Let your children see you work toward the achievement of goals.

Let your children see you work toward the achievement of goals.

Teach them the benefits and skills of goal setting and of goal accomplishment.

In the early ’80s, John and I scraped together enough money to attend a dental convention in Dallas Texas. Our goal for the meetings was to learn ways to enhance our business, generate revenue and actually pay the bills. We decided to stay an extra day to listen to the Sunday keynote speaker, Ed Foreman. Little did I know that that decision would teach me a “hard core business truth” and would change every aspect of my life forever.

What is that “hard core business truth”? That developing a clear vision and backing that up with a strategic plan of action (goal setting/accomplishment) is the foundational principle upon which all success is built.

We shared this new-found knowledge of goal accomplishment not only with our dental team–but also with our children. The kids have had their own goals and we have set goals as a family. All of us are very clear about what those goals are because we review them periodically. We share in the accomplishment of goals–whether the goal is a family goal or the goal of an individual. Therefore, the kids have been so consistently reinforced for work well done and for accomplishments, they have ingrained that process into their own lives and do the same for each other and for other people.

I am thoroughly convinced that if more kids understood the principles and the benefits of goal accomplishment, fewer kids were be running around out there with no direction whatsoever. It sounds easy. Write a goal. But it isn’t. Not only does it take a commitment to a process. It takes an intention–a direction–an expectation–an expectation of self.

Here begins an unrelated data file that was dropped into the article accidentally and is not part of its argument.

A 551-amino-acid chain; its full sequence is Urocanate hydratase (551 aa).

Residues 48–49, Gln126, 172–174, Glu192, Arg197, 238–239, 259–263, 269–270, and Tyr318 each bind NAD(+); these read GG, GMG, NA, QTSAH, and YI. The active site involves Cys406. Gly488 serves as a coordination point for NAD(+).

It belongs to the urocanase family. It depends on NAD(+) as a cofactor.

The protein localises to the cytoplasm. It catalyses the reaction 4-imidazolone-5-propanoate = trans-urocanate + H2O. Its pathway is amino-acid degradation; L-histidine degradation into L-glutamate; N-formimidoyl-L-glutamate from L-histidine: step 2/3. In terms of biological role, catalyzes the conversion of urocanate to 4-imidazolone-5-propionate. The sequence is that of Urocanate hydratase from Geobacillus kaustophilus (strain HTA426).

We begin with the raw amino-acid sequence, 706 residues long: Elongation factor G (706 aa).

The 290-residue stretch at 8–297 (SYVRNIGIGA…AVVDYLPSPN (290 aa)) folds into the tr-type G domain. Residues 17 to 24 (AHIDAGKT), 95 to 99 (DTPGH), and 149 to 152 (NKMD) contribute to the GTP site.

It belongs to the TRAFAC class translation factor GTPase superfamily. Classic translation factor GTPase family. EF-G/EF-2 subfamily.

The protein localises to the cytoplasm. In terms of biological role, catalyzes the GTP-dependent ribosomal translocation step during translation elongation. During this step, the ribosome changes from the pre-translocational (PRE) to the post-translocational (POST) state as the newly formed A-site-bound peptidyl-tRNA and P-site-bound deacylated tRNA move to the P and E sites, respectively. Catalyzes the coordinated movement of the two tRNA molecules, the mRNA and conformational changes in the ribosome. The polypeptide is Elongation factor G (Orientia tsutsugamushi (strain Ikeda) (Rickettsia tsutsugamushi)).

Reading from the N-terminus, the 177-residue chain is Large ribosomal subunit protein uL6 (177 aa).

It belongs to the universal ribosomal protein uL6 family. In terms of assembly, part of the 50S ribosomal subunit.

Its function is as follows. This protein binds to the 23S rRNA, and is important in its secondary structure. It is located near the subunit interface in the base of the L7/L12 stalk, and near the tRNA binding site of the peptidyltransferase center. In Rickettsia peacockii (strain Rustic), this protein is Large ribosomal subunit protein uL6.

A goal gives you the vision of what you want and what you want to accomplish. Most people have only a vague idea of what they want to achieve in life. Only a few work at developing that clear vision. Only a handful of people invest the time and the energy necessary to plan for the successful achievement goals.

Each goal must have a strong impetus behind it–a strong impetus called desire. If you want something badly enough you will work hard to get it.

If you set a goal and you find that you don’t get the goal accomplished, look carefully at the goal. Do you really want to do that or be that or have that? If so, then look at your plan of action. If the plan didn’t get the result you wanted, step back and approach the goal with a different strategy. Learn from each plan–the ones that do and do not work.

Once you begin experiencing your own successes, you will become more committed to the process. Your children will not only see the things that you are accomplishing, but they will see your joy. The joy of accomplishing a goal comes as much from the process as it does from the actual achievement.





You and your kids must not think that these goals cannot or will not change. Keeping the goals written down lets you stay on track and allows you to make changes that are necessary and beneficial.

Goals need to be both short term and long term. Your children will be much better able to set and work toward short term goals than long term goals. Encourage them to break each goal down into short, obtainable goals. Success will breed further successes.

It is very important to know that once your kids get comfortable with his process, they will do it on their own. They may not share all of their goals with you. That’s ok. Many goals are private. They serve as a guideline for the individual and as a motivator. Do not feel hurt if your children write their goals and keep them private. And, do not betray their desire to privacy. Let them have their own private space for their special things–their special thoughts. Encourage this type of journaling and do not discourage it by “snooping”.

As successful parents, I encourage you to become a goal writer. In writing your goals, be sure to include the goals you want to accomplish with your family–with your children.

You become what you think about. If you can visualize your goals as being accomplished, your actions will take that avenue.